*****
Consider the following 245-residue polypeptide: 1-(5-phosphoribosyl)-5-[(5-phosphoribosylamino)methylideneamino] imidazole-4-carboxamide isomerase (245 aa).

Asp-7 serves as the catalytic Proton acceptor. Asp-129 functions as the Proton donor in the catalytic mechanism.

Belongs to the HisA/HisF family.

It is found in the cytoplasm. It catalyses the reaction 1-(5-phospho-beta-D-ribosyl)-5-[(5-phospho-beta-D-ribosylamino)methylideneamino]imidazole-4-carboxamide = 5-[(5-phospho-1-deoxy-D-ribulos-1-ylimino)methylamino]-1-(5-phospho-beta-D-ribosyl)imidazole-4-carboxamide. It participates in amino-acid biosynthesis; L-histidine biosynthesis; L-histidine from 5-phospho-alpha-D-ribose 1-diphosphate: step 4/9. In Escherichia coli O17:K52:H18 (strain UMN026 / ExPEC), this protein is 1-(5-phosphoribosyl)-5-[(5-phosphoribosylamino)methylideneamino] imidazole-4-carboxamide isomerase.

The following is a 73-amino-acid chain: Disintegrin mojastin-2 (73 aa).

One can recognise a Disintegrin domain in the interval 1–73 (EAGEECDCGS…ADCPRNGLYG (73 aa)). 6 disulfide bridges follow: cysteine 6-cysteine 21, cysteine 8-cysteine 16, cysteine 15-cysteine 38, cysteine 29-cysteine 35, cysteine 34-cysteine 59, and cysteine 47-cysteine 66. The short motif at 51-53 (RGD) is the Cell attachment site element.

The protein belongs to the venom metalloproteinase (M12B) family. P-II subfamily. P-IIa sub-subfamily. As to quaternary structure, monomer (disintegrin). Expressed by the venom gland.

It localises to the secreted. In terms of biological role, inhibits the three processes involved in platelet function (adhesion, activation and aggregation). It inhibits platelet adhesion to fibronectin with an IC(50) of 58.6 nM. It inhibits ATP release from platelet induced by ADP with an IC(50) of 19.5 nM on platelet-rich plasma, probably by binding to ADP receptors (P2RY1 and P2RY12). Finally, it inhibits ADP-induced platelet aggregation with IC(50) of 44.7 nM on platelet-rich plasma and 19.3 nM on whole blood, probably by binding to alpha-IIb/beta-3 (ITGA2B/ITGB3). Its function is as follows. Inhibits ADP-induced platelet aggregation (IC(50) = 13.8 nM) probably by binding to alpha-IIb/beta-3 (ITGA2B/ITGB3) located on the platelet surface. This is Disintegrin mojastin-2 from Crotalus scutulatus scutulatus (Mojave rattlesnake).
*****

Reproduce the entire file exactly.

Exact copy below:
Consider the following 245-residue polypeptide: 1-(5-phosphoribosyl)-5-[(5-phosphoribosylamino)methylideneamino] imidazole-4-carboxamide isomerase (245 aa).

Asp-7 serves as the catalytic Proton acceptor. Asp-129 functions as the Proton donor in the catalytic mechanism.

Belongs to the HisA/HisF family.

It is found in the cytoplasm. It catalyses the reaction 1-(5-phospho-beta-D-ribosyl)-5-[(5-phospho-beta-D-ribosylamino)methylideneamino]imidazole-4-carboxamide = 5-[(5-phospho-1-deoxy-D-ribulos-1-ylimino)methylamino]-1-(5-phospho-beta-D-ribosyl)imidazole-4-carboxamide. It participates in amino-acid biosynthesis; L-histidine biosynthesis; L-histidine from 5-phospho-alpha-D-ribose 1-diphosphate: step 4/9. In Escherichia coli O17:K52:H18 (strain UMN026 / ExPEC), this protein is 1-(5-phosphoribosyl)-5-[(5-phosphoribosylamino)methylideneamino] imidazole-4-carboxamide isomerase.

The following is a 73-amino-acid chain: Disintegrin mojastin-2 (73 aa).

One can recognise a Disintegrin domain in the interval 1–73 (EAGEECDCGS…ADCPRNGLYG (73 aa)). 6 disulfide bridges follow: cysteine 6-cysteine 21, cysteine 8-cysteine 16, cysteine 15-cysteine 38, cysteine 29-cysteine 35, cysteine 34-cysteine 59, and cysteine 47-cysteine 66. The short motif at 51-53 (RGD) is the Cell attachment site element.

The protein belongs to the venom metalloproteinase (M12B) family. P-II subfamily. P-IIa sub-subfamily. As to quaternary structure, monomer (disintegrin). Expressed by the venom gland.

It localises to the secreted. In terms of biological role, inhibits the three processes involved in platelet function (adhesion, activation and aggregation). It inhibits platelet adhesion to fibronectin with an IC(50) of 58.6 nM. It inhibits ATP release from platelet induced by ADP with an IC(50) of 19.5 nM on platelet-rich plasma, probably by binding to ADP receptors (P2RY1 and P2RY12). Finally, it inhibits ADP-induced platelet aggregation with IC(50) of 44.7 nM on platelet-rich plasma and 19.3 nM on whole blood, probably by binding to alpha-IIb/beta-3 (ITGA2B/ITGB3). Its function is as follows. Inhibits ADP-induced platelet aggregation (IC(50) = 13.8 nM) probably by binding to alpha-IIb/beta-3 (ITGA2B/ITGB3) located on the platelet surface. This is Disintegrin mojastin-2 from Crotalus scutulatus scutulatus (Mojave rattlesnake).